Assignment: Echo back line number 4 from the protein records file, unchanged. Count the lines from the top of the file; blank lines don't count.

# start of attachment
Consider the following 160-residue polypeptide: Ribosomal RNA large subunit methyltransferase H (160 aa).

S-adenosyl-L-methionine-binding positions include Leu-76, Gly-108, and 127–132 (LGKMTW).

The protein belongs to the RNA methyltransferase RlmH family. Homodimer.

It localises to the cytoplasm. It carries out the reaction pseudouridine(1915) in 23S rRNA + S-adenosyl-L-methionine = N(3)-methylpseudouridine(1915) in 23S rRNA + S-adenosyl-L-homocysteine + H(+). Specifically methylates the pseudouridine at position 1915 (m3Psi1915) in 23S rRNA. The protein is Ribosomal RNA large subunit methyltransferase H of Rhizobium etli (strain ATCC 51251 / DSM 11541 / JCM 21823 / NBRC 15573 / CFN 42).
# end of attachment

It localises to the cytoplasm. It carries out the reaction pseudouridine(1915) in 23S rRNA + S-adenosyl-L-methionine = N(3)-methylpseudouridine(1915) in 23S rRNA + S-adenosyl-L-homocysteine + H(+). Specifically methylates the pseudouridine at position 1915 (m3Psi1915) in 23S rRNA. The protein is Ribosomal RNA large subunit methyltransferase H of Rhizobium etli (strain ATCC 51251 / DSM 11541 / JCM 21823 / NBRC 15573 / CFN 42).